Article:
Seeking to dispel this assumption, the US has funnelled billions into the Royal Australian Navy to position it as an intimidating reminder to China that the West has eyes and arms everywhere. It is a typical arrangement that Australia has enjoyed with every leading naval power since its conception – first with the British Empire, in exchange for defending its colonial assets in the Indochina region, and then with the United States, in turn for serving as a valuable ally against Imperial Japan and now China. 

This arrangement is today cemented by Quad – the Quadrilateral Security Dialogue between the US, India, Japan and Australia – and now also by AUKUS. It signifies that the US, with an annual military spend over US$800 billion – more than the next nine highest spending countries combined – still has the ability to exercise a global reach. And with a war raging on in Europe over Ukraine, and the risk of another looming over Taiwan in Asia, it is important now more than ever to look both east and west.

A ’nuclear’ threat?

Headlines branding AUKUS as a “nuclear subs” agreement have created a misleading likening to ‘continuous at sea nuclear deterrents’, such as the UK’s Trident Programme, where nuclear weapons are perpetually carried on submarines ready to be deployed at any notice in the case of a nuclear war. This, plus speculative warnings that AUKUS could make Australia a “nuclear war target” for China, have distorted the nuclear component in AUKUS.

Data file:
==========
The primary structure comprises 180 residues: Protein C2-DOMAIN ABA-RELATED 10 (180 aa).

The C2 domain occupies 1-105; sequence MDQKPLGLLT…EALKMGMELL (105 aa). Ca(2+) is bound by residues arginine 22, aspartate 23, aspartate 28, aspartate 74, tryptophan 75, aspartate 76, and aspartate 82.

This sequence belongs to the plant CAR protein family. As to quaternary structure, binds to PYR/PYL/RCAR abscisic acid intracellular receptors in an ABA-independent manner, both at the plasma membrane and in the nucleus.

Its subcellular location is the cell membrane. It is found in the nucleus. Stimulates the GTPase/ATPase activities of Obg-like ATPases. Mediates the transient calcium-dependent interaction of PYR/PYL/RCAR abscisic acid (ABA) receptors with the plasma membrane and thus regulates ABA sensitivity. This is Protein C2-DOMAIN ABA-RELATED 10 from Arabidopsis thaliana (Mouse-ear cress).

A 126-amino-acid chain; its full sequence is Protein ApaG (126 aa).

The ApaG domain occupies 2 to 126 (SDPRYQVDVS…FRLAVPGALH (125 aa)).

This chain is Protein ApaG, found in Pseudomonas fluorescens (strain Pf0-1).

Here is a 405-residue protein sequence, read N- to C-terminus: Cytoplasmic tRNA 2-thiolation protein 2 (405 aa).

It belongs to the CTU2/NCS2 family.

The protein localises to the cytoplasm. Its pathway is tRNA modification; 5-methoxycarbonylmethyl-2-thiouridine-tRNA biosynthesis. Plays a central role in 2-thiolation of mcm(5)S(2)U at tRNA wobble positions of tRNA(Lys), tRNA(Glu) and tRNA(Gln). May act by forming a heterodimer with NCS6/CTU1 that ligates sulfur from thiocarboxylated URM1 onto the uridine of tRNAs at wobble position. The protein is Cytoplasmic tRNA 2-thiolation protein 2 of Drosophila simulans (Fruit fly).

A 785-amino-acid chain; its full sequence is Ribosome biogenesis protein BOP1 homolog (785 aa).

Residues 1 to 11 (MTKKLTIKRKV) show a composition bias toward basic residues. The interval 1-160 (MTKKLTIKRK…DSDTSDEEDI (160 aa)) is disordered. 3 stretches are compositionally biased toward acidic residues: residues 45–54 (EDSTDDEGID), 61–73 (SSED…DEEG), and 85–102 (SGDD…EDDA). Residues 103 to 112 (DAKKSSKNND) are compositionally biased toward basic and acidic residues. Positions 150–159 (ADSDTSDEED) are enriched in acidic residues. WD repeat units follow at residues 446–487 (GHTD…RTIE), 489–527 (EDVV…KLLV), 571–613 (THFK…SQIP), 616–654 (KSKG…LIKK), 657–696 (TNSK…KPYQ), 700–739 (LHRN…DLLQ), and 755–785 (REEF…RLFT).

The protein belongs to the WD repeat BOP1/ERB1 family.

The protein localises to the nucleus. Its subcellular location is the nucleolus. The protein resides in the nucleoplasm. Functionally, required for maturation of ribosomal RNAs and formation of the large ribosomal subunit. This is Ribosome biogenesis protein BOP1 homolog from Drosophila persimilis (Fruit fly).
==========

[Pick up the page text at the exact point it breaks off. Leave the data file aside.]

AUKUS submarines are nuclear-powered, not nuclear-armed. They represent considerable upgrades to the speed, strength and reach of Australia’s current submarine fleet but they do not leave the realm of conventional warfare.

This being said, the Campaign for Nuclear Disarmament has accused the three states of flirting with the Nuclear Non-Proliferation Treaty, which bans the exchange of nuclear weapons technology to non-nuclear states but does not regulate the exchange of civil nuclear technologies. Using nuclear power to fuel deadly weapons risks blending these distinctions together and setting a dangerous precedent for other countries to push the limits of the non-proliferation regime. 

Nuclear aside, AUKUS is a massive military statement that is hard for China to ignore and inevitably enflames aggressive rhetoric between China and the West. A Chinese foreign ministry spokesperson recently branded the pact a “path of error and danger” and warned the West against using a “cold war mentality”. China sees Taiwan as part of its national territory, despite vehement Taiwanese claims of the contrary, and believes it has historical claims to the bulk of the South China Sea, despite the conflicting claims of five other sovereign states. Increasing Western military presence and prowess in what China believes to be its own ‘back yard’ certainly risks bringing the world’s two biggest powers one step closer to a head-on clash. 


AUKUS is a tremendously ambitious project between three nations that are bounded by shared social, cultural, economic and military relations. It is also refreshing news for Asia-Pacific states that cannot hope to contain Chinese expansionism on their own and fear that their Western partners have forgotten them in favour of a more pressing crisis in Ukraine. However, it is also a precarious move in the waters where tensions are already at a boiling point, and one that should not be taken lightly.